Creditworthiness Vs. Business Value

“Are the 4 C’s the way a lender would value a business? Or is there another way?”

That’s not the way a lender would value the business, it’s the way they’re going to assess the business from a credit point of view. The valuation of the business will come in a number of forms and also based on the number of industries. Some of those industries will have a value as such.

It’s not a value in terms of what you’re going to sell the business for but it’s a value in terms of how the bank assesses it to lend against. 

It may be a multiple of the income or assets that are in that business, and it may be the actual value of that business as a going concern. If in a rent roll business, banks will actually obtain a professional valuation on a rent roll business. A business that a real estate agent manages 200 rental properties, they receive a percentage of the rent to manage those properties and then a valuer will apply a multiple of that rental income to derive a value. That multiple may be anywhere from two times to five times depending on the location of those properties and a number of other factors.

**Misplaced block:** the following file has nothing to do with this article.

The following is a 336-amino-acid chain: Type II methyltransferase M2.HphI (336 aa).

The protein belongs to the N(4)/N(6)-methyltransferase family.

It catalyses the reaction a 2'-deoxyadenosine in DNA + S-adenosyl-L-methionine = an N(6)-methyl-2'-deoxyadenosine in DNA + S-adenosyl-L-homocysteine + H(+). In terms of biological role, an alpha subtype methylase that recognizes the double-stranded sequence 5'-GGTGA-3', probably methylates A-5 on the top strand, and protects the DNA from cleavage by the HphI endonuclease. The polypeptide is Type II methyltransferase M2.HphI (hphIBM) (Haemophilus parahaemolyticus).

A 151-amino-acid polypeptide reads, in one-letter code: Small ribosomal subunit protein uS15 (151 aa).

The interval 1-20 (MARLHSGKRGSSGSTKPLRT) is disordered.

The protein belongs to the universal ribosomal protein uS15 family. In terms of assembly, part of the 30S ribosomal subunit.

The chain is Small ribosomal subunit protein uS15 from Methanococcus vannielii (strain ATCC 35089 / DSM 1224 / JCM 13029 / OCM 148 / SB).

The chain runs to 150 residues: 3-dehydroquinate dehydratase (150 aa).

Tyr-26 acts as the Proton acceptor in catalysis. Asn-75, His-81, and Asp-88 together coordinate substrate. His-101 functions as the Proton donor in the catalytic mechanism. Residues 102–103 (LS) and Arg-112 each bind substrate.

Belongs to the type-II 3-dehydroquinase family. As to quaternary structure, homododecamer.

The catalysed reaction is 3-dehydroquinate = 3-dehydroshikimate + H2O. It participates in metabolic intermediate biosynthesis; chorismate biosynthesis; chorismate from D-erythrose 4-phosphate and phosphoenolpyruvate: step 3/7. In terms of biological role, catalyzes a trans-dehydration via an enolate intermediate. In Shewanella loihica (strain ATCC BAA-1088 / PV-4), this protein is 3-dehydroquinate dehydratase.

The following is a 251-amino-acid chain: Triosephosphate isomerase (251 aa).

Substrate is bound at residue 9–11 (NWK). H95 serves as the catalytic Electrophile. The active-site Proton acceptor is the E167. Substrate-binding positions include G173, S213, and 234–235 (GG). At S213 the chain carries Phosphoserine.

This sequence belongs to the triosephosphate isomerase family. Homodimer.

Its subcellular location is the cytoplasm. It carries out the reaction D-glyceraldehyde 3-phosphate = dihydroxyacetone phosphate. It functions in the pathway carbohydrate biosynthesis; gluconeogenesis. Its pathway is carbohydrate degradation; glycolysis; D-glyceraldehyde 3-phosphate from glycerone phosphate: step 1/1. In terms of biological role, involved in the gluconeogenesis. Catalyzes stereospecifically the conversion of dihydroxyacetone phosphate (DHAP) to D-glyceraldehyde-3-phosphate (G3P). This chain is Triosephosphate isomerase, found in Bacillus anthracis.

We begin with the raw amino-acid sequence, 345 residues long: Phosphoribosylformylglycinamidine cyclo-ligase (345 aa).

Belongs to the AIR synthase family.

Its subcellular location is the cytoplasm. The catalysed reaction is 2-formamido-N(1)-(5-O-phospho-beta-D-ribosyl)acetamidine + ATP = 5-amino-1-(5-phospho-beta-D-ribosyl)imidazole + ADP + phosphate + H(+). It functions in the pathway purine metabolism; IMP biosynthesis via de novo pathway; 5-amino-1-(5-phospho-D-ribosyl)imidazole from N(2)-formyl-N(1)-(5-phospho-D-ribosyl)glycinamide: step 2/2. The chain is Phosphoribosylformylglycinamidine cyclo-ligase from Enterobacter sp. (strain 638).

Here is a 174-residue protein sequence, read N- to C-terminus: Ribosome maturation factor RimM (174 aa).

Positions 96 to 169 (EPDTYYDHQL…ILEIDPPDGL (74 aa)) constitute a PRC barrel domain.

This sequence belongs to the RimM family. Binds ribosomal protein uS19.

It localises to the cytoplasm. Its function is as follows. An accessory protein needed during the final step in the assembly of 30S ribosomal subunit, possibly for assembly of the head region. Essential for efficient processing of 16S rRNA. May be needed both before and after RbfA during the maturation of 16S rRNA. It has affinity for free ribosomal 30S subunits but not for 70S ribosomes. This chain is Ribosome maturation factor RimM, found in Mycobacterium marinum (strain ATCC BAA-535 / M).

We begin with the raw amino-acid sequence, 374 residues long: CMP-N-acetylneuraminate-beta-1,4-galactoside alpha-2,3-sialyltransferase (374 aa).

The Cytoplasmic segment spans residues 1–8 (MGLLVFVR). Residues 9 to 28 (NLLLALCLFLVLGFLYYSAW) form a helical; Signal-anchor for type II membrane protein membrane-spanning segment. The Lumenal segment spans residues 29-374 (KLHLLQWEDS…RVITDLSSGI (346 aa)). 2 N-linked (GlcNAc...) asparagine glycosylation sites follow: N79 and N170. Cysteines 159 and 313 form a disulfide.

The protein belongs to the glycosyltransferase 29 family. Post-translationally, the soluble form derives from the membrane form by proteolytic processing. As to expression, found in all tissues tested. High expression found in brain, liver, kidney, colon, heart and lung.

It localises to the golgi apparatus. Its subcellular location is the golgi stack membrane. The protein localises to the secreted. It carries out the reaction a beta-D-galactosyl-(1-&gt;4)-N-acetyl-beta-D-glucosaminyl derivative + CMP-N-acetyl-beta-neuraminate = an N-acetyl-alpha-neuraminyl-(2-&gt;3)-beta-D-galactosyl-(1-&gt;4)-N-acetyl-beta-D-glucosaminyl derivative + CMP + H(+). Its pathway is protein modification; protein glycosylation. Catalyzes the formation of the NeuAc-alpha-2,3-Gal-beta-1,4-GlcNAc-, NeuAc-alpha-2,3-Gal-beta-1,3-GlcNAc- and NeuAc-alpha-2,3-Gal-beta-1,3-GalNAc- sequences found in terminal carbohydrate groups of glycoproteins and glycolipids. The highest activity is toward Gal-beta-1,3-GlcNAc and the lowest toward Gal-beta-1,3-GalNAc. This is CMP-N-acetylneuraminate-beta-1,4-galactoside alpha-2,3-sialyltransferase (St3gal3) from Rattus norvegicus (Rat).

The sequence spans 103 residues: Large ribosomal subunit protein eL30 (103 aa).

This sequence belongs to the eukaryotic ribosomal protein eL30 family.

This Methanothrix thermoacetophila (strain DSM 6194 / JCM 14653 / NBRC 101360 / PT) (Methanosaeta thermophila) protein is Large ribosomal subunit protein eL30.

The bank will get a professional valuation from an external party to understand the value of that business. Whereas, potentially with an accounting business or an insurance business, it’s a multiple of income that gives the bank an internal value, but it is not necessarily what that business may actually sell for in an open market. 

It gives the banker an internal valuation that they can use and then take that to a manufacturing business. It might have machinery equipment, laser cutting equipment, racking, forklifts, all sorts of different things. The bank may actually engage external valuation firms to provide specific values to those assets. The 4 Cs won’t give a value, but it will be a framework to the bank understanding and assessing creditworthiness of that business.

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